Thursday, 1 July 2010

The Child Protection policy - 1

Let's look through the St. Benedict's Child Protection Policy in detail. it'll take a while, So I'm going to have to spread this over several posts.

But let's start at the beginning.
1. This policy has been authorised by the Trustees, is addressed to all members of staff and volunteers, is available to parents on request and is published on the School website. It applies wherever staff or volunteers are working with pupils even where this is away from the School, for example at an activity centre or on an educational visit.
This meets the legal requirement as regards distribution of the policy, but it ought not to be necessary for parents to request the policy. It ought to be included in the document pack provided to all new parents of the school. If you are serious about child protection the documentation should be made as widely available as possible. Admittedly, if parents know where to look it is also available on the school website.
2. The welfare of our pupils and students will always be our central concern informed by the Schools’ Mission Statement and by legal requirements. Pupils are actively encouraged to raise personal and general concerns with members of staff.
This sounds very good, until you realise that the first sentence isn't grammatical. A lack of attention to detail is an indicator that the document isn't taken seriously.

But more concerning is the second sentence. The form this encouragement should or does take is not described. The range of "personal and general concerns" is not described, nothing is stated as regards whether specific members of staff have a special role in this respect. Lastly, it should be noted that paedophiles groom their victims by expressing just this kind of encouragement to confide in them. So the mere fact that pupils are encouraged to share their concerns is not of itself a contributor to child protection.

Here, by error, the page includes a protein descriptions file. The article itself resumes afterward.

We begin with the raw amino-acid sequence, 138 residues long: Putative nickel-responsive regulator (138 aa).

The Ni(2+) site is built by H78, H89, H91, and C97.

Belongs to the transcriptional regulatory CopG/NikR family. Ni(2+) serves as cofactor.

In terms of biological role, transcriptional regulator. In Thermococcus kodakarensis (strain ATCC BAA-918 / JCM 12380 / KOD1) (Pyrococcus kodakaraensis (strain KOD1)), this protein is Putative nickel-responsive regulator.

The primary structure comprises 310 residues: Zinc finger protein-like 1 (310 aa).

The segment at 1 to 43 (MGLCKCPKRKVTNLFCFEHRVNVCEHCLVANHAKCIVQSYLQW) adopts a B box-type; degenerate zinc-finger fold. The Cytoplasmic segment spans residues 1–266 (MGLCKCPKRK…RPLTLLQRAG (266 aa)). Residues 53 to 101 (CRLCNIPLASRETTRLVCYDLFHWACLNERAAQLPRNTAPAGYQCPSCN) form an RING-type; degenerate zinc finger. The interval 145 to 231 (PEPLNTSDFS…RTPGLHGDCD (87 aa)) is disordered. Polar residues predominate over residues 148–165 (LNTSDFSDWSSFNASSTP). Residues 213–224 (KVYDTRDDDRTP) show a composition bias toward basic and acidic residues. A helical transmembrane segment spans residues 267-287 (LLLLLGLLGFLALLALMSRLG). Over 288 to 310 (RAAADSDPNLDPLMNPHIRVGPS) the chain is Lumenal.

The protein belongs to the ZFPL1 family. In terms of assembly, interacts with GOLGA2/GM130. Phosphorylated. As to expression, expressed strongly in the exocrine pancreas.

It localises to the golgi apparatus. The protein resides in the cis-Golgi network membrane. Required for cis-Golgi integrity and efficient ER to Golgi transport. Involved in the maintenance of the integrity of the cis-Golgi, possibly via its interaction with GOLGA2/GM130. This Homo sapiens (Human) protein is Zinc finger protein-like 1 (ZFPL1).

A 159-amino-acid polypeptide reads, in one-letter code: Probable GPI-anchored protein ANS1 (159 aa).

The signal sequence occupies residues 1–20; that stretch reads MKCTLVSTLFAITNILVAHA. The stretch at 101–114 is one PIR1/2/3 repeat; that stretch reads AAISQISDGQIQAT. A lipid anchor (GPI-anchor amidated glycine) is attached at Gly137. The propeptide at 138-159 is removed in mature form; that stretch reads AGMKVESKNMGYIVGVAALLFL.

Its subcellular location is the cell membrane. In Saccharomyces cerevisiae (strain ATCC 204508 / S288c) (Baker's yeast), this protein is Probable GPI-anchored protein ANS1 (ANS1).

Overall, this paragraph adds nothing to the document except to try and instill a nice warm fuzzy feeling in those who read it.
3. In both Schools the Headmaster and Deputy Heads have very important roles in being available to all members of the community to offer advice. In the Senior School this is also true of the Heads of Sixth Form and Upper and Middle School and in the Junior School of the Head of Early Years.
This is another nice warm fuzzy statement that has no content. We are dealing here with the school's child protection policy. Text in here should be concerned with the roles of various people with respect specifically to child protection. Being available "to offer advice" of an unspecified nature is not a child protection role. If the advice is nothing to do with child protection, then the paragraph shouldn't be here at all. If the advice is to do with child protection, then the nature of the advice and the circumstances in which it is given should be specified in far more detail.

If you look through the rest of the policy for details of the Headmaster's advice, there is nothing there.

More to follow on subsequent paragraphs

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